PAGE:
Comparisons of breeding systems between two sympatric species, Nastanthus spathulatus (Calyceraceae) and Rhodophiala rhodolirion (Amaryllidaceae), in the high Andes of central Chile
Ladd, P.G. and Arroyo, M.T.K. (2009) Comparisons of breeding systems between two sympatric species, Nastanthus spathulatus (Calyceraceae) and Rhodophiala rhodolirion (Amaryllidaceae), in the high Andes of central Chile. Plant Species Biology, 24 (1). pp. 2-10.
*Subscription may be required
Alpine vegetation occurs over a wide range of ecological conditions. Thus, the breeding systems of alpine plants are likely to be diverse and vary from one geographical area to another. The reproductive characteristics of Nastanthus spathulatus (Calyceraceae) and Rhodophiala rhodolirion (Amaryllidaceae), species with contrasting floral morphology, were studied in the high Andes of Chile, which has a Mediterranean-type climate. Natural and supplemental open pollination, and cross pollination and self-pollination trials were carried out in the field. Flower visitors were quantified by field and video observations. Both species had high outcrossing properties, and Nastanthus was strongly self-incompatible. Rhodophiala could form some seed by self-pollination, but fruit and seed sets were much lower after self-pollination compared with outcrossing. The phenology and flower/inflorescence forms of these species supported the view that alpine flowers are comparatively long lived and that the floral display contributes to a large proportion of the plant biomass. Rhodophiala was well attended by a native bee species (Megachile sauleyi) that was appropriately sized for efficient pollination. Although no flower visitors were observed on Nastanthus and wind pollination was discarded experimentally, a high proportion of the flowers produced seeds under natural pollination. Therefore, the seed set was not severely pollen limited in these species. Including previously published information, breeding systems are now known for 12 species on this Mediterranean alpine site and current knowledge suggests an emphasis on outcrossing breeding systems.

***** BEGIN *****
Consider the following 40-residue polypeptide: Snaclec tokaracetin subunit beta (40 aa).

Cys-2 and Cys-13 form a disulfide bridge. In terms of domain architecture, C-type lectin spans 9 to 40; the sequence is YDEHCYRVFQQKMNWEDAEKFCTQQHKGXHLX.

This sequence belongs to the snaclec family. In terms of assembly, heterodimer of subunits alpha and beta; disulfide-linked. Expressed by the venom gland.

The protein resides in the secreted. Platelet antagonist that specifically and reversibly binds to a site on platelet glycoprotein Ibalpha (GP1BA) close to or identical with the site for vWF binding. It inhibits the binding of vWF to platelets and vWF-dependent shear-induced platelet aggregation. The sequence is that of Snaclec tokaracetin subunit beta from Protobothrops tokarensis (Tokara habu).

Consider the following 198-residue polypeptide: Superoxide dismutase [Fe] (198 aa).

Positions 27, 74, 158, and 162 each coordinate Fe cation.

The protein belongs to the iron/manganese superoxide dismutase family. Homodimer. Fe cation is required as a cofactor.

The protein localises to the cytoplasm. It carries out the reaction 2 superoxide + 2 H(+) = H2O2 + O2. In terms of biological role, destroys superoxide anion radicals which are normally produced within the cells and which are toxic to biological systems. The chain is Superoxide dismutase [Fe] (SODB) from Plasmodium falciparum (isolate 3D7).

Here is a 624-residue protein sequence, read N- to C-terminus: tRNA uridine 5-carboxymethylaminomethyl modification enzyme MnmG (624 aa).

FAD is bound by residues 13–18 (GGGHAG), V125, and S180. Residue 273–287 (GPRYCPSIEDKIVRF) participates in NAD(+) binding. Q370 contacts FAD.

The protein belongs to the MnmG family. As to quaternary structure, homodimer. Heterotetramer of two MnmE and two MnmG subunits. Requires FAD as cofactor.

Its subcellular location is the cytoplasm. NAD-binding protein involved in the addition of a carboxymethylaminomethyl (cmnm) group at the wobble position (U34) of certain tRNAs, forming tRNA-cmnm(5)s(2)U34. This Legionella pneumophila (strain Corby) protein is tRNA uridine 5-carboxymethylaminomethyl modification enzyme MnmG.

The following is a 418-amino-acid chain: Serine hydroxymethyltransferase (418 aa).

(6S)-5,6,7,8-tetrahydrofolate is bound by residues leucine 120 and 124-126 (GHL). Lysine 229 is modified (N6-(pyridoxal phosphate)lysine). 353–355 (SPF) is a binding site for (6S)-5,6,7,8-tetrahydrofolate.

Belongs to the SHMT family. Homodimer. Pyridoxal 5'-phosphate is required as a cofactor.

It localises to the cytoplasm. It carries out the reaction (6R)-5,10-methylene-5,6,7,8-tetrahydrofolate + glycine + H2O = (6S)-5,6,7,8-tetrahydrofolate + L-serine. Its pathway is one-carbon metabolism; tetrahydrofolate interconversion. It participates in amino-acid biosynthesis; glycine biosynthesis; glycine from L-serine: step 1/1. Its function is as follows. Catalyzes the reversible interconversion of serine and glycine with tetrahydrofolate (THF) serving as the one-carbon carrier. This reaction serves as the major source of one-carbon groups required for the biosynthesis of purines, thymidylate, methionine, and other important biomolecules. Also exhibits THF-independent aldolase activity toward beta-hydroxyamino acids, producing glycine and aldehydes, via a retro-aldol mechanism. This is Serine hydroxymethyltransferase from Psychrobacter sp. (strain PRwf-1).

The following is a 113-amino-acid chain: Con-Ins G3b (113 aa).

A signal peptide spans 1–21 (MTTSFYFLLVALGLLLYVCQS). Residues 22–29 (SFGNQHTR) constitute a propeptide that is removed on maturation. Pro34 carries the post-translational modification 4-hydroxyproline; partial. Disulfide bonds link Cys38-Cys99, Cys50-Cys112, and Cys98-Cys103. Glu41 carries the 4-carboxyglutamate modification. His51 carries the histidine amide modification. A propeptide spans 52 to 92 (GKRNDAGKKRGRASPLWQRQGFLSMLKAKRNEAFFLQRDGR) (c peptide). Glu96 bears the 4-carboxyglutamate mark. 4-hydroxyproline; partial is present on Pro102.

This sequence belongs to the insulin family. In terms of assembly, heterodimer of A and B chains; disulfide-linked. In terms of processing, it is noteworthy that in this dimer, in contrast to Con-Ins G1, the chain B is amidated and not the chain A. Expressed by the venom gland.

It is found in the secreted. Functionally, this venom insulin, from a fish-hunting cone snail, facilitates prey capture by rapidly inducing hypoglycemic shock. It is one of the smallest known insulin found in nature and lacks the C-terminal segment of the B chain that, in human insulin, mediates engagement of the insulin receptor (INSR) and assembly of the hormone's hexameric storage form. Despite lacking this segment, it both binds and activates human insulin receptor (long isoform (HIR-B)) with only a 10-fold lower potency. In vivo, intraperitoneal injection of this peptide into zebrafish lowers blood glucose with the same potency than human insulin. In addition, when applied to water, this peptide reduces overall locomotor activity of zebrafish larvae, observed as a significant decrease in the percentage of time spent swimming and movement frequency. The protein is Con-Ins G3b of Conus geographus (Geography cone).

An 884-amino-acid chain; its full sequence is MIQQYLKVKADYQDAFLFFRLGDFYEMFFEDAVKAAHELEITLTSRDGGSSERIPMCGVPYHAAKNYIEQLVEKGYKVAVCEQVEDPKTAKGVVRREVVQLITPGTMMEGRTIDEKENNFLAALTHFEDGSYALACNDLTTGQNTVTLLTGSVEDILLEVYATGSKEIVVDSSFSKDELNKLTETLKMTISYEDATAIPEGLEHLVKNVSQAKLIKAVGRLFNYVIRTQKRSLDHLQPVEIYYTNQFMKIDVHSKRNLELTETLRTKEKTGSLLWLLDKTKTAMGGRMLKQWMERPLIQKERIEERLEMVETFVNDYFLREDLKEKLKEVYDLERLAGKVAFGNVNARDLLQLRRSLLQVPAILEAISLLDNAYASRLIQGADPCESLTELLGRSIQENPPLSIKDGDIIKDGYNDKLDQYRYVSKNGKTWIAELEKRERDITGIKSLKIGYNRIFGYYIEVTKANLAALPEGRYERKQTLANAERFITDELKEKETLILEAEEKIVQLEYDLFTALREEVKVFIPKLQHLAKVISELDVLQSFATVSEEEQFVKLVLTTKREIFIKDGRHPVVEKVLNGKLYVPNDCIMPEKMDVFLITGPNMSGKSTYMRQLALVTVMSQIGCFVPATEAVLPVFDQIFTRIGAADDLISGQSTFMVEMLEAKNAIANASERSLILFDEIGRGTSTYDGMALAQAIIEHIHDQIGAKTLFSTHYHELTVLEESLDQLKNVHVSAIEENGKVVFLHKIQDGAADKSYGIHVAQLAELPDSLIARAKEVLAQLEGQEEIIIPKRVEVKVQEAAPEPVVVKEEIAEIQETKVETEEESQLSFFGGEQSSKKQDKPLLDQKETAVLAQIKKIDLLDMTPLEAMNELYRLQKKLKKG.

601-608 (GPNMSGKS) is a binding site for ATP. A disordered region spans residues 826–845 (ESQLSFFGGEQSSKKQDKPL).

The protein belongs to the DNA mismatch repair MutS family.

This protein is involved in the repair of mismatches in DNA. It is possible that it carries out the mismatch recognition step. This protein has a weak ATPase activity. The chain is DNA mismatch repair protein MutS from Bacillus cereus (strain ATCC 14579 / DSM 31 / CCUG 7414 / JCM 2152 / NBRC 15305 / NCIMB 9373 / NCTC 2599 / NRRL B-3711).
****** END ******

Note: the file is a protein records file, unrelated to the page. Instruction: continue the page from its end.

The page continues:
|Publication Type:||Journal Article|
|Murdoch Affiliation:||School of Environmental Science|
|Publisher:||Blackwell Publishing Inc.|
|Copyright:||© 2009 The Society for the Study of Species Biology|
|Item Control Page|